While grain, potatoes, and cabbage suffered from the heat of summer, the wine rejoiced. What other foods consumers have to look at: An overview.
Dhe farmers have had an extremely dry and hot summer and are reporting considerable harvest losses, especially for grain. The potatoes have suffered too. The wine, on the other hand, enjoyed the sun. This has an impact on the range of food on offer – and sometimes also on the price.
Potatoes and potato products
In Germany, the potato is considered to be the “prime fruit”, as the industry association BOGK emphasizes. According to the Federal Ministry of Agriculture, potato farmers expect harvest losses of 25 percent this year. Since the main harvest is still in progress and there has hardly been any rain recently, the balance sheet could be even worse. “Potatoes will definitely be more expensive,” predicted the BOGK in the summer.
This also applies to processed products such as chips, french fries and potato pockets, for which particularly large tubers are often required. The association is assuming price increases based on the percentage of crop failures. It is also not that easy to import: France, Great Britain, the Netherlands and Belgium also have lower harvests.
Milk and meat
There is also a threat of higher prices for milk. The Federal Association of German Dairy Farmers expects financial bottlenecks because many farmers have to buy additional feed. An increase in the milk price by ten cents per liter “would have helped us a bit,” says association spokesman Hans Foldenauer. For an average consumer who drinks a little milk every day, that is a price increase of just three euros a month.
By this Friday, the producer prices for milk had risen to around 35 to 36 cents per liter, after moving between 30 and 32 cents per liter in the first half of the year. “For most farms this should cover the costs,” says Albert Hortmann-Scholten, milk market expert at the Lower Saxony Chamber of Agriculture. However, it is not yet clear whether the milk in the supermarket will also become more expensive. Because the negotiations between dairies and food retailers are still to come.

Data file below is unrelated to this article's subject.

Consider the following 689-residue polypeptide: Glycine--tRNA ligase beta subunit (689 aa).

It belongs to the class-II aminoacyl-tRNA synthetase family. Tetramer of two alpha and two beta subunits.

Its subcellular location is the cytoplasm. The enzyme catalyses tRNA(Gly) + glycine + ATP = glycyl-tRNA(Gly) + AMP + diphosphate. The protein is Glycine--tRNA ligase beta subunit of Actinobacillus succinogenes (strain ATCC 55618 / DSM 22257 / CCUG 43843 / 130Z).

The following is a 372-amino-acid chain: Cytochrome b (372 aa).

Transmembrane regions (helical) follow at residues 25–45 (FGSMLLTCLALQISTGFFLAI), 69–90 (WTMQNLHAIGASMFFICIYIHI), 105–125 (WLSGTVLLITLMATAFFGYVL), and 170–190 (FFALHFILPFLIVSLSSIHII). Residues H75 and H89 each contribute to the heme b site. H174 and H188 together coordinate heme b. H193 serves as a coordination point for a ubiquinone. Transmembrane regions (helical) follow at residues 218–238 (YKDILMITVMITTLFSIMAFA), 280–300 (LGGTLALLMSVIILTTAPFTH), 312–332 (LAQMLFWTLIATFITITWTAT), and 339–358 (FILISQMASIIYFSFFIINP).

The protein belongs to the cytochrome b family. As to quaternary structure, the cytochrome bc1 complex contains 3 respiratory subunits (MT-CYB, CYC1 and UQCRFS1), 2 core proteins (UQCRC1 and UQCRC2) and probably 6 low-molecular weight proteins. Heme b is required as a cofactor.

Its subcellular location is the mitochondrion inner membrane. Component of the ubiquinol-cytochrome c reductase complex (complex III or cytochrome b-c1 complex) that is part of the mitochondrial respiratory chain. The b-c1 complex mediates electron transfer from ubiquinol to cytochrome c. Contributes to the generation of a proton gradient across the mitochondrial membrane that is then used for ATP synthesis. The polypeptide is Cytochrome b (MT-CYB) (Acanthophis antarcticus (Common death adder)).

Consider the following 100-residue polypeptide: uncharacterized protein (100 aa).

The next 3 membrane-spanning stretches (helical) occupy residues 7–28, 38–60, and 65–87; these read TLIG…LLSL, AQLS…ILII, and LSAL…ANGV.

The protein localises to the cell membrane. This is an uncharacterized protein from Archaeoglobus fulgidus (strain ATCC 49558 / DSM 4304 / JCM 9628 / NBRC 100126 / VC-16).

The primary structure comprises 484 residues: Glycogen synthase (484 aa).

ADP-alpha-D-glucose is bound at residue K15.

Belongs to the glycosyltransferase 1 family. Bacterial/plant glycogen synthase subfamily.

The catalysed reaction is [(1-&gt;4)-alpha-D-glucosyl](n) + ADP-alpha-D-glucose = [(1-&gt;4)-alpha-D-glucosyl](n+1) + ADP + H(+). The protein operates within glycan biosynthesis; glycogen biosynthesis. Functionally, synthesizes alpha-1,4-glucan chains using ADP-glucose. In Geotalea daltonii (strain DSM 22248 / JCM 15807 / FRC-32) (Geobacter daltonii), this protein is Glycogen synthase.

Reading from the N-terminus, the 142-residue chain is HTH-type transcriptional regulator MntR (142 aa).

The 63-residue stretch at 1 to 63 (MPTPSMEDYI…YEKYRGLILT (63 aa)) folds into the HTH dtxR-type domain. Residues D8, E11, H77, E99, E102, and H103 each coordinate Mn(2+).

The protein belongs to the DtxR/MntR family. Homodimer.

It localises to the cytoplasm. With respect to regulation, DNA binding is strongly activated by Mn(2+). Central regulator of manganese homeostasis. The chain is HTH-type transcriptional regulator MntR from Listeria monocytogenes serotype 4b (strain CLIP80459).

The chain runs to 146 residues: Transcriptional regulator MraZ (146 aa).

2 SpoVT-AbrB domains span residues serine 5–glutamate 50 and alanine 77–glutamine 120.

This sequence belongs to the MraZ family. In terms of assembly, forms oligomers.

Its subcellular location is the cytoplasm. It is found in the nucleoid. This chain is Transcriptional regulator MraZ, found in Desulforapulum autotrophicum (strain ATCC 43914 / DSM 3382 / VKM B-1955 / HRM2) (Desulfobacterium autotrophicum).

When it comes to meat prices, farmers expect little movement. It is true that animals are currently being slaughtered a little earlier than planned if they do not give milk, says Foldenauer. However, this does not happen “on a large scale” and concerns, for example, beef cattle and young cattle.
fruit and vegetables
The weather has no impact on processed fruit and vegetable products such as jam, ketchup, canned fruit and soups, explains the BOGK. Because the raw material for this is frozen or sourced fresh from countries such as Italy, Poland, Serbia and Romania and, in the case of tomatoes, from China. It also looks good with local pickling cucumbers.
The situation is different with autumn vegetables, especially cabbage. According to BOGK, the harvest of red, white and kale is at least 25 percent below expectations, in some regions a decrease of 50 percent is expected – the heads are also smaller. For carrots, beetroot and celery, the harvest minus is at least ten percent. Retailers and restaurants would have to adjust to “that deliveries have to be canceled without replacement”. Consumers could feel the consequences of the drought “on the empty shelf in the trade”, explains the BOGK.
The wine, on the other hand, benefited from the warmth. The winemakers were not only happy about the “earliest Federweisser” they ever had, said Ernst Büscher from the German Wine Institute. The main harvest also started earlier and promises a record result: the winemakers are assuming an increase of 23 percent compared to the ten-year average.
Even for experts, the harvest was unexpectedly high. Older vines reached up to 15 meters into the ground and come close to water reserves that other crops cannot. That’s why they withstood the drought. The wine is therefore not cheaper – but it is also not more expensive and also “fruity, brightly colored and full-bodied”.